Out of Africa always something new, said Pliny. But there is more to it than that. There is almost always something violent about the way that news from Africa explodes periodically into our consciousness. Most recently it has been a suicide bomb in Mombasa. But routinely it is a war, a massacre, an erupting volcano, a mass outbreak of some grisly disease. And then there are the droughts and famines – on a scale of such savage disruption that impels on-the-spot reporters to resort to terms such as "biblical" to indicate the degree of estrangement between what they see and the lives they know the rest of us live.
But what we rarely get to see is how meagre is the baseline of everyday existence that is the norm for most Africans. It is a continent where most people live from hand to mouth. They have few savings or resources to fall back on. Many eat only one meal a day, and go to bed hungry at night for at least part of every year in the lean months when the storage jars have run empty and the next thin harvest has yet to ripen in the dusty fields. This is not crisis; this is ordinary life, in a place where people tread daily close to the line between life and death.
Yet the forgotten continent for which The Independent today launches its Christmas Appeal is, as Fergal Keane reports in our Second Section today – in a moving account of his long, sad love affair with Africa – a place of extraordinary vitality.
That fact is recognised by the three charities we have chosen to support – Amref, the continent's largest indigenous medical aid agency, Tree Aid, a small UK-based environmental charity, and Oxfam, one of the oldest of development agencies, which has come, over the years, to understand that to help poor people to a new life also requires working here in the West for changes in the structural injustices – on trade, debt and in international financial institutions – that help to keep Africa poor. All three charities know that it is only by combining the vitality of the African people with the money, skill and political lobbying of concerned people in the West that change can come.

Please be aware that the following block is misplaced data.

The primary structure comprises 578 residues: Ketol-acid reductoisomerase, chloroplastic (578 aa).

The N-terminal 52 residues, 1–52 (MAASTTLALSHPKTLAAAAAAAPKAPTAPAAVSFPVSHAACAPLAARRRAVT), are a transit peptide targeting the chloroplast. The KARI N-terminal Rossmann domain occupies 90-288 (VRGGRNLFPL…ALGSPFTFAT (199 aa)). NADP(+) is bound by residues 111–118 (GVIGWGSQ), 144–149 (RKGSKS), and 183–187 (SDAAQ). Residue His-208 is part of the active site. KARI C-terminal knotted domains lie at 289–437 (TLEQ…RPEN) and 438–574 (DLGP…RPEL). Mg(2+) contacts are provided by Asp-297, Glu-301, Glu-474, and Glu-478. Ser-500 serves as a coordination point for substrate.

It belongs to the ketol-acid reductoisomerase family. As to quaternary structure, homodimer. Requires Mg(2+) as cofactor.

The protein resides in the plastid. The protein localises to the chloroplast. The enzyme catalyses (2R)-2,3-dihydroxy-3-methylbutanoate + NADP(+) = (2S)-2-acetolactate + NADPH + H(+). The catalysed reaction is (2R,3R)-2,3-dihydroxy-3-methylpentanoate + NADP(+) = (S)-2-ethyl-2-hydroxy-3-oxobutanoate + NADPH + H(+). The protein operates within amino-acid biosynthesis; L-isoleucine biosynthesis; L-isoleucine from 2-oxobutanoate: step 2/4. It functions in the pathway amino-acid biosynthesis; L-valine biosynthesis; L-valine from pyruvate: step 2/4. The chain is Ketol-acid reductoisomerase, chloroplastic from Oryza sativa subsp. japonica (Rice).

What we hope to show in stories on the three charities over the next few weeks is how that partnership between rich and poor can work effectively in a whole range of issues. That is true in combating physical problems such as drought, disease and desertification. But it also works with human problems such as population growth or conflict resolution after war.
Such genuine mutual respect is also the key to success in a whole range of development issues – from preventative health-care to empowering women or managing savings-and-loan schemes for people whom the banks deem too poor to be reliable. And little progress is possible on the big political issues – dealing with corruption among African governments or the West's tendency to rig markets and debt relief in its favour – without combining the efforts of those at the receiving end with those of the voters who have the power to effect change.
Only then can that meagre baseline of everyday African existence be raised – and the margin between life and death be widened. And perhaps then something will also grow in the hearts of those who seek to help – so that we come realise the truth of the words of the 17th-century English physician, Sir Thomas Browne, who once wrote: "We carry within us the wonders we seek without us ..." In us, he said, "there is all Africa and her prodigies."
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